Last update: August 12, 2011 03:09:48 PM E-mail Print




J.J. Olivier & Margaretha A Snyman

Grootfontein Agricultural Development Institute, Middelburg 5900



To optimize breeding plans, (co)variance components of the economically important traits must be known, at least to proportionality. Although the Merino is the major wool producing breed in South Africa, only a few suitable data sets for genetic parameter estimation are available. One of these data sets was obtained from a selection experiment carried out at the Carnarvon Experimental Station over a period of 20 years. Records on weaning weight (WW; n=8480), six month body weight (W6; n=6761), six month greasy fleece weight (GFW6; n=6753), 18 month body weight (W18; n=7407), clean fleece weight (CFW18; n=7371) and mean fibre diameter (MFD18; n=7396) were available. Variance components resulting from direct additive genetic effects, maternal additive genetic effects, maternal permanent environmental effects, as well as the relationship between direct and maternal effects were estimated using derivative-free Restricted Maximum Likelihood procedures. A single trait animal model was applied for each trait. Fixed effects for year-season of birth, sex and rearing status of the lamb, age of dam and age of lamb were included in the respective models. Direct heritabilities (h2a) of 0.141 ± 0.021, 0 .184 ± 0.024 and 0.428 ± 0.029 were estimated for WW, W6 and W18 respectively. For the various fleece traits, h2a of 0.195 ± 0.036 for GFW6, 0.254 ± 0.034 for CFW18 and 0.617 ± 0.020 for MFD18 were estimated. Maternal heritability (h2m) decreased from 0.108 ±0 0.023 at WW to 0.068 ± 0.022 at W6 and 0.036 at W18. The h2m for CFW18 (0.028 ± 0.018) was also lower than the 0.058 ± 0.027 estimated for GFW6. Maternal effects had no influence on MFD18 (h2m = 0.008). Maternal permanent environmental effects (c2 had a small influence on WW (0.051 ± 0.017), W6 (0.029 ± 0.017) and GFW6 (0.054 ± 0.034), but no effect on W18, CFW18 and MFD18. From these results and similar reported estimates, it is evident that the heritability of fibre diameter is higher than the current estimate (0.47) being used to construct selection indices. Furthermore, the heritability of fleece weight is lower than the value of 0.40 currently being used. It is therefore suggested that the (co)variances used for calculating selection indices on a national basis, be updated.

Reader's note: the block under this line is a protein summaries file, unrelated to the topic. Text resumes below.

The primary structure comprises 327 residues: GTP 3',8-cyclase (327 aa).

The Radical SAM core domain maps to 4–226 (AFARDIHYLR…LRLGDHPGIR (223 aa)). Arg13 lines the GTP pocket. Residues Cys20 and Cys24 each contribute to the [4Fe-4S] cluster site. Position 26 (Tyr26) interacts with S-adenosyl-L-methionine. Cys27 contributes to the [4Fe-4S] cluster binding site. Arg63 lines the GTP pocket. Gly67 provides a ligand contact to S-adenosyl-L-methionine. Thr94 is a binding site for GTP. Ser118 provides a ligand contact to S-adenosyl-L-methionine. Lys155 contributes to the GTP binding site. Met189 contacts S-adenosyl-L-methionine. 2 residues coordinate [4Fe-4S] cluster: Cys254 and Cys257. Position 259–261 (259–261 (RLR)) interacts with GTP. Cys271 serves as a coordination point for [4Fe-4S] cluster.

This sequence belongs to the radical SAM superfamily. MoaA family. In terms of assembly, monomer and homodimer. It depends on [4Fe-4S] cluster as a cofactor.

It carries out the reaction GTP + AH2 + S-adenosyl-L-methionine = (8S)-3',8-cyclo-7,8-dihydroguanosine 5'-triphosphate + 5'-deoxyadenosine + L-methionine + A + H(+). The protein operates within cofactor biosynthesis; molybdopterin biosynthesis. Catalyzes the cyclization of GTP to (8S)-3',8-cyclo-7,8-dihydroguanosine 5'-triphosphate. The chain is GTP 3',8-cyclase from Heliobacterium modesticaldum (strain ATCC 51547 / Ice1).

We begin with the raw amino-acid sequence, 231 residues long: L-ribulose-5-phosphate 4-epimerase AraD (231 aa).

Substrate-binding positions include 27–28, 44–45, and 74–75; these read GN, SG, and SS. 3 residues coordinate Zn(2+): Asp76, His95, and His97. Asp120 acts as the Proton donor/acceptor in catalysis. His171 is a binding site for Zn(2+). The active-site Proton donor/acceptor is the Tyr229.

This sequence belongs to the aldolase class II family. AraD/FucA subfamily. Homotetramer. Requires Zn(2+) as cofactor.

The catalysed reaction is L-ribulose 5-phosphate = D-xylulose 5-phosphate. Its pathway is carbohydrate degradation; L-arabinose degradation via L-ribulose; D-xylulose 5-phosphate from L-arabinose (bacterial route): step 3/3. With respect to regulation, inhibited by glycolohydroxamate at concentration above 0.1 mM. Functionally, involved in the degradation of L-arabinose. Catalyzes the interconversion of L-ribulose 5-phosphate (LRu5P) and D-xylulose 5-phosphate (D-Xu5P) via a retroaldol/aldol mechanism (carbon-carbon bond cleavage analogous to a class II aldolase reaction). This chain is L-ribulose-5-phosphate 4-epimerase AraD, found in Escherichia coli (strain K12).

Proceedings 34th SASAS congress, Bloemfontein, 10-13 April